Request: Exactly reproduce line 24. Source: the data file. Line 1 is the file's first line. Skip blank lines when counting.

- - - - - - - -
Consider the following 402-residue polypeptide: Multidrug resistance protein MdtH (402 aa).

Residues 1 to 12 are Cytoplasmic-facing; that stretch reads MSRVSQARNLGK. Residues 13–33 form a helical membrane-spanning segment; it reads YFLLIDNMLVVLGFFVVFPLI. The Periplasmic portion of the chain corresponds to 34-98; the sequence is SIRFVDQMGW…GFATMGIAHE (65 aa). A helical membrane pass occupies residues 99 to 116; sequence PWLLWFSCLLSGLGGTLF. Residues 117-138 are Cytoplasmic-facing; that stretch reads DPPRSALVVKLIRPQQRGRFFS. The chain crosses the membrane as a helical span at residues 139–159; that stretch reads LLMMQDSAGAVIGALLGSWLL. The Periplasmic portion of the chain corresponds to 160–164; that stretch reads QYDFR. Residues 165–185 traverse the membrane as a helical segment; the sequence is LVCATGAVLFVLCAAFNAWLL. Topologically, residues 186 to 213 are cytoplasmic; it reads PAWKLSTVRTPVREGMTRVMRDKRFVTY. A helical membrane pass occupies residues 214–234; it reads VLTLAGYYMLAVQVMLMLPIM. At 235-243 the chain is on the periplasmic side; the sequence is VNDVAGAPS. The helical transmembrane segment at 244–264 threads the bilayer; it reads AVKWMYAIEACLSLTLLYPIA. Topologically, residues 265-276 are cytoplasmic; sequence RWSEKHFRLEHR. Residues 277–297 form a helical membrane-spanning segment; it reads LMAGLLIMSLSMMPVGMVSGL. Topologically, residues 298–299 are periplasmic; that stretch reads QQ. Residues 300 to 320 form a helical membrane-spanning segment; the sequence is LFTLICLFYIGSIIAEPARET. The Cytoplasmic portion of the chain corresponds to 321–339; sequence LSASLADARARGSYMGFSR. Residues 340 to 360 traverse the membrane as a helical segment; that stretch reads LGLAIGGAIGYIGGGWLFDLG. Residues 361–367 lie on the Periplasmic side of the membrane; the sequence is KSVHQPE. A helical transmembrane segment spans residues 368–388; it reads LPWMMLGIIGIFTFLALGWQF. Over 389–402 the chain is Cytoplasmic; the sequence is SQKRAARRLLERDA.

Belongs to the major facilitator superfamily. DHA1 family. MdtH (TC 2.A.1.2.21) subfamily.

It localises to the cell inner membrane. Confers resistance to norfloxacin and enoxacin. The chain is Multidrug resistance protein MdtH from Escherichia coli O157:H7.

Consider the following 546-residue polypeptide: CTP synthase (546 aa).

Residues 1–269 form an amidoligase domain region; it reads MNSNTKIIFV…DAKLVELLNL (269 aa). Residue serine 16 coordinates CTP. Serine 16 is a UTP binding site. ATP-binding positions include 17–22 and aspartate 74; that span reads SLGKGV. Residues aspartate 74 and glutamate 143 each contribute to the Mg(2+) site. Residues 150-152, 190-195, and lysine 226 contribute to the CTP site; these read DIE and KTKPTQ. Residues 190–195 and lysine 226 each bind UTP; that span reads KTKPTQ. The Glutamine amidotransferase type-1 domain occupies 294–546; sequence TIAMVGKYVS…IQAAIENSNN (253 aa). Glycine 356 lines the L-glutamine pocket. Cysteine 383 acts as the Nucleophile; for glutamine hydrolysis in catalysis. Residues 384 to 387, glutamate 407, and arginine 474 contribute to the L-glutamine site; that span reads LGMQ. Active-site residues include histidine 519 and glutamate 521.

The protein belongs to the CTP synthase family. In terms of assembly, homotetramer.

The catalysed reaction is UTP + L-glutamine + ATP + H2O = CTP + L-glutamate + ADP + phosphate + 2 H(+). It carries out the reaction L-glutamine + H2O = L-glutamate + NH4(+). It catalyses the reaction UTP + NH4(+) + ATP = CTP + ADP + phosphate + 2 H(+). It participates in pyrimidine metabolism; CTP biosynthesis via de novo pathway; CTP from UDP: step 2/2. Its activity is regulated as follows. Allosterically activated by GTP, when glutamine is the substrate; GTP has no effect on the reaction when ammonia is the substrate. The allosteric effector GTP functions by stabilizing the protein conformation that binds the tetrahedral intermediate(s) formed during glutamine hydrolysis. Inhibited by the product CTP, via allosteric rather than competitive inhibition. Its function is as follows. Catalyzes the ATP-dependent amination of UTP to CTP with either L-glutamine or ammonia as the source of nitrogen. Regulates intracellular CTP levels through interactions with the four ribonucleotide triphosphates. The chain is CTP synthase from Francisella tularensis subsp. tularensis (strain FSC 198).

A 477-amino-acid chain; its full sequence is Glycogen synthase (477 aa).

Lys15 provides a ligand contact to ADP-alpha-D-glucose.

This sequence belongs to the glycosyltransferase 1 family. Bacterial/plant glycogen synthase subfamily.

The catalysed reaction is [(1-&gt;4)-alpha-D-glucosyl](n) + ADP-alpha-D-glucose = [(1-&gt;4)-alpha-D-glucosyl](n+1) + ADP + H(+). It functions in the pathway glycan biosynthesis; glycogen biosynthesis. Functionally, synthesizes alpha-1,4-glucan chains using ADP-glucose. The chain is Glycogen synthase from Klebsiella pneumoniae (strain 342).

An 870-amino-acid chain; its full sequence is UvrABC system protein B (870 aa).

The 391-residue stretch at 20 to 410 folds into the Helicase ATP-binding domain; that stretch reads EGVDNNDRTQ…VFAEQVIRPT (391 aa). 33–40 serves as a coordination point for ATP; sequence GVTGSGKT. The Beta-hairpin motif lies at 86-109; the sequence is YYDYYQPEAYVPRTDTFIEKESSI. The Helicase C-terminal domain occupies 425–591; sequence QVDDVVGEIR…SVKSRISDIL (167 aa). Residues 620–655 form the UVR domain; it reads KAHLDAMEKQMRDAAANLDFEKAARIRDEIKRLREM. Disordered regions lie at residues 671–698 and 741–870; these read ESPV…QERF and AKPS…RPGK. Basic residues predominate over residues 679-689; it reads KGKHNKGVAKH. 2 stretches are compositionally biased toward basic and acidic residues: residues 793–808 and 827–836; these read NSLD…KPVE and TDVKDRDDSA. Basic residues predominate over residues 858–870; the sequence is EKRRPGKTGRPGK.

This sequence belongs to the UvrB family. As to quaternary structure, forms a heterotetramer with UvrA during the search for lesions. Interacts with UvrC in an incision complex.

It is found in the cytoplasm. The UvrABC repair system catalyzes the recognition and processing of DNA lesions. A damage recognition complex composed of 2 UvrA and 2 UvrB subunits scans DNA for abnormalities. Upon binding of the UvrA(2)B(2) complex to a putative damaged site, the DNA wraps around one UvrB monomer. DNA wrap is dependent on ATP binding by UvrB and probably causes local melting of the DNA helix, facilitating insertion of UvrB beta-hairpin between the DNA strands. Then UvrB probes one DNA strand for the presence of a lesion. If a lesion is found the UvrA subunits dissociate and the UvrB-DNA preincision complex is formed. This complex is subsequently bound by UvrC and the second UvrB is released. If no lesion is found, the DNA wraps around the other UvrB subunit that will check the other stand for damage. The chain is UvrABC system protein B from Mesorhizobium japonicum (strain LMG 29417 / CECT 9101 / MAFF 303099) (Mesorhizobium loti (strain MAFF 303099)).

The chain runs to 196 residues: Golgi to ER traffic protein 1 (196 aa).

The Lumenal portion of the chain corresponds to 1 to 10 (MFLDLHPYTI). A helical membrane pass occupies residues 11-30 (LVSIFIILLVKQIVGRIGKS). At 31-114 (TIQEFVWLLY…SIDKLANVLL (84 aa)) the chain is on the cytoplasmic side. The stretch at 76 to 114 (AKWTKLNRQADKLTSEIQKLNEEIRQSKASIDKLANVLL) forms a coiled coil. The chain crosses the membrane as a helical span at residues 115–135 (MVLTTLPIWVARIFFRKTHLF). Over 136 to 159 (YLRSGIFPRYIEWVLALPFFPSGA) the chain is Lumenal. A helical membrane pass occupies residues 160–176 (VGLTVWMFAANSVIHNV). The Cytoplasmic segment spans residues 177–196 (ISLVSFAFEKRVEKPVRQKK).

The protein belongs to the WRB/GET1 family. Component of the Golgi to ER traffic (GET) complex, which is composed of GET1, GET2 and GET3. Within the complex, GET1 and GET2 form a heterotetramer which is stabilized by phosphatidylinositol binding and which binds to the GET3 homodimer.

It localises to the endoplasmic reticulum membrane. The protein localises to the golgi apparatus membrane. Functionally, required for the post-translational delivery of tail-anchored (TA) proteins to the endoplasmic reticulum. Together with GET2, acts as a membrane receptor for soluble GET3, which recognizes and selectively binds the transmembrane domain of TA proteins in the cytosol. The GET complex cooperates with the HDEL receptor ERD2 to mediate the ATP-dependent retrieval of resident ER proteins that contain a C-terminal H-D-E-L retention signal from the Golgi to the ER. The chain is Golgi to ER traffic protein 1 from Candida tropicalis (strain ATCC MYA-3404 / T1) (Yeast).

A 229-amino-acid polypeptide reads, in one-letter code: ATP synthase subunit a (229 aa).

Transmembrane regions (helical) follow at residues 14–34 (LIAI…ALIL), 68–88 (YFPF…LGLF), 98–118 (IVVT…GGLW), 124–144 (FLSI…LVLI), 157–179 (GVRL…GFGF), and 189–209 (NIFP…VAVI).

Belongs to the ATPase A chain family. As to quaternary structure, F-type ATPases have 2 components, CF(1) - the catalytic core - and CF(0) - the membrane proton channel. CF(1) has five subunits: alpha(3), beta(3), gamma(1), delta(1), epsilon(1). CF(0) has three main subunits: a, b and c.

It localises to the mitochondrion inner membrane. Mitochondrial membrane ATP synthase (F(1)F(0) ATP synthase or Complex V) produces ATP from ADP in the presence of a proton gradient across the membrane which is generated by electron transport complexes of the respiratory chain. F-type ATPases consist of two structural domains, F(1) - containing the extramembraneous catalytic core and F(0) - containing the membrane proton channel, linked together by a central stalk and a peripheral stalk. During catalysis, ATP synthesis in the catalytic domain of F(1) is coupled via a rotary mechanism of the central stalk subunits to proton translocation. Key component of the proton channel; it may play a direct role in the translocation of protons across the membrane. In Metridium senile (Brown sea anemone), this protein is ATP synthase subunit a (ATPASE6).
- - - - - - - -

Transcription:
It localises to the mitochondrion inner membrane. Mitochondrial membrane ATP synthase (F(1)F(0) ATP synthase or Complex V) produces ATP from ADP in the presence of a proton gradient across the membrane which is generated by electron transport complexes of the respiratory chain. F-type ATPases consist of two structural domains, F(1) - containing the extramembraneous catalytic core and F(0) - containing the membrane proton channel, linked together by a central stalk and a peripheral stalk. During catalysis, ATP synthesis in the catalytic domain of F(1) is coupled via a rotary mechanism of the central stalk subunits to proton translocation. Key component of the proton channel; it may play a direct role in the translocation of protons across the membrane. In Metridium senile (Brown sea anemone), this protein is ATP synthase subunit a (ATPASE6).